Material & Techniques

Coloured pencils are made using wax or a combination of wax and oil as a binder to shape powdered pigments (colour) into a solid thin cylindrical core. The majority of coloured pencils are wax-based because the core is versatile and can accommodate more textures, sizes, and pigments. Artist-grade coloured pencils - compared to student-grade - have higher pigment loading and are lightfast, which means they would not fade over time when exposed to daylight.


Wax-based pencils have a buttery consistency and go on paper smoothly. They have a soft core that is good for blending and layering; however, the softer core breaks easily. Wax-based pencils are less durable and do not hold a fine point for long. Unless a fixative is used, the wax tends to rise to the top over time and create a haze-like film called the wax bloom.


Oil-based pencils are considered premium because they deliver a more professional look and finish. They are less buttery than wax-based pencils but tend to lay down more colour. The increased coverage reduces the number of layers required for depth of colour. The harder core is more durable and holds a fine point longer for intricate and detailed work. Fixatives are not required because there is no wax bloom.



Gesso is the primer coat applied to surfaces (e.g., raw canvas, paper, board, wood) to prepare them for painting. Gesso gives tooth and absorbency to the surface to ensure proper adhesion to avoid the risks of cracking, flaking, or peeling over time.


Acrylic gesso is made of water-soluble acrylic polymer emulsion, white pigment, and fillers (e.g. chalk or silica). Upon evaporation, the gesso dries to create a flexible, durable, and adhesive ground that is suitable for most water-soluble media. If applied correctly, acrylic gesso is also an acceptable ground for oil paint; however, there are ongoing discussions (due to lack of data) on how the use of acrylic gesso with oil paints may impact the ageing process. Acrylic polymer emulsion has been used in the manufacture of artist materials only since the 1950s; therefore, there is insufficient data, in particular, to determine the following concerns: oil penetration to the substrate, discolouration, lack of adhesion, and cracking.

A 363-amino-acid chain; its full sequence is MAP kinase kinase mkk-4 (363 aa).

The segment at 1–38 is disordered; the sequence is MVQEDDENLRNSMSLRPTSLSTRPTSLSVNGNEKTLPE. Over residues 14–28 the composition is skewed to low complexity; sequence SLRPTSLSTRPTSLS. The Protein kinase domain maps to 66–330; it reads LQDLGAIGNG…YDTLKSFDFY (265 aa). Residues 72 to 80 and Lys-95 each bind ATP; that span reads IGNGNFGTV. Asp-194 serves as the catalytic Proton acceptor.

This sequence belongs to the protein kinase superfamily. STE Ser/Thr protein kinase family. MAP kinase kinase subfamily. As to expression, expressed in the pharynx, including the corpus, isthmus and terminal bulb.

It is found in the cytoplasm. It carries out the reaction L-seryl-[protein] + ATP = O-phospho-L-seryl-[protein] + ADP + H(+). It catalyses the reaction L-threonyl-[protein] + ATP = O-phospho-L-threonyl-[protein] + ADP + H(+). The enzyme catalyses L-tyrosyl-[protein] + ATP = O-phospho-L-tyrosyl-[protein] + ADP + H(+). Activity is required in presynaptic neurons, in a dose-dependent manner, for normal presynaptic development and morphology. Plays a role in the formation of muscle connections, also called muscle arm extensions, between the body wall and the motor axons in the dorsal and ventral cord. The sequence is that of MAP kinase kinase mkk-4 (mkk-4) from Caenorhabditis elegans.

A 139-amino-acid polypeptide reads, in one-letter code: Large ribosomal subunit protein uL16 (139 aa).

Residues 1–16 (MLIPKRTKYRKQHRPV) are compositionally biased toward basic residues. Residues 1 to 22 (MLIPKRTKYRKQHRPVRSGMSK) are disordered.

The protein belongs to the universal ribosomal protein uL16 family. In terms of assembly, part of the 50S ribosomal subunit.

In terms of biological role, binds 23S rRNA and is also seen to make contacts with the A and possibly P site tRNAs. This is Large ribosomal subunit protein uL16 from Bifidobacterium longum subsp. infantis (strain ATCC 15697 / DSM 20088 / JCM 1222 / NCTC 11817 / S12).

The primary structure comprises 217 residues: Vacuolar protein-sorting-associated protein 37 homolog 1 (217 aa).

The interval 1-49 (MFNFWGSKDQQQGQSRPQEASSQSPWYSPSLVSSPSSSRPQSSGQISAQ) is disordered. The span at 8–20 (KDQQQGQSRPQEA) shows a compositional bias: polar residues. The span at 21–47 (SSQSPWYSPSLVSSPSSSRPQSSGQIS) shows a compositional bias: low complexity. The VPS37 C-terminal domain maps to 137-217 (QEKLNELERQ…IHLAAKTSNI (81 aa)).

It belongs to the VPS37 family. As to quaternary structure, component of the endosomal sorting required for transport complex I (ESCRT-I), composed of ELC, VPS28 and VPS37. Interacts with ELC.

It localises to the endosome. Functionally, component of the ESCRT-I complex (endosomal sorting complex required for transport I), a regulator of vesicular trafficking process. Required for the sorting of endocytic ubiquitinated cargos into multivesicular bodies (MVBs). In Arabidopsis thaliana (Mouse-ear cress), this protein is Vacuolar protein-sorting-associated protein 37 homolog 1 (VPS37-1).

Acrylic gesso intended to be used with acrylic paints is not suitable for watercolours or gouache; it does not have sufficient absorbency for adhesion of watercolour and gouache paints. The lack of absorbency causes lifting when blending and layering. There are specially formulated acrylic-based grounds for watercolour and gouache.


Acrylic gesso comes in white, clear, carbon black, and a variety of colours. The texture, fluidity, opacity, and coverage of acrylic gesso in the market may vary according to grades and brands.



Gouache paint consists of ground powdered pigments suspended in a water-soluble binder; it’s the opaque version of watercolour paint. The opacity in gouache is achieved by adding chalk or white pigment. Gouache has a very matte finish and the appearance of tempera. Water is used during application and when it evaporates, the binder fixes the pigments to any surface suitable for watercolours or gouache.


Gouache is re-wettable and reworkable like watercolours; however, it dries much faster than watercolours. The main difference between gouache and watercolours is a wet-to-dry colour shift. There is usually a slight change in hue between the wet and dry stages. This may pose a challenge when it comes to colour matching. Gouache has the characteristics of both acrylics and watercolours. Like acrylics, it has good coverage and like watercolour, it is reworkable and can be used to depict minute details. For those reasons, gouache is preferred by commercial artist and illustrators for creating posters, illustrations, and comics.


Acrylic gouache, which has all the qualities of traditional gouache, uses acrylic polymer emulsion as a binder. That means it is water-resistant once dry, which means there is no bleeding or lifting when rewetted or layered.



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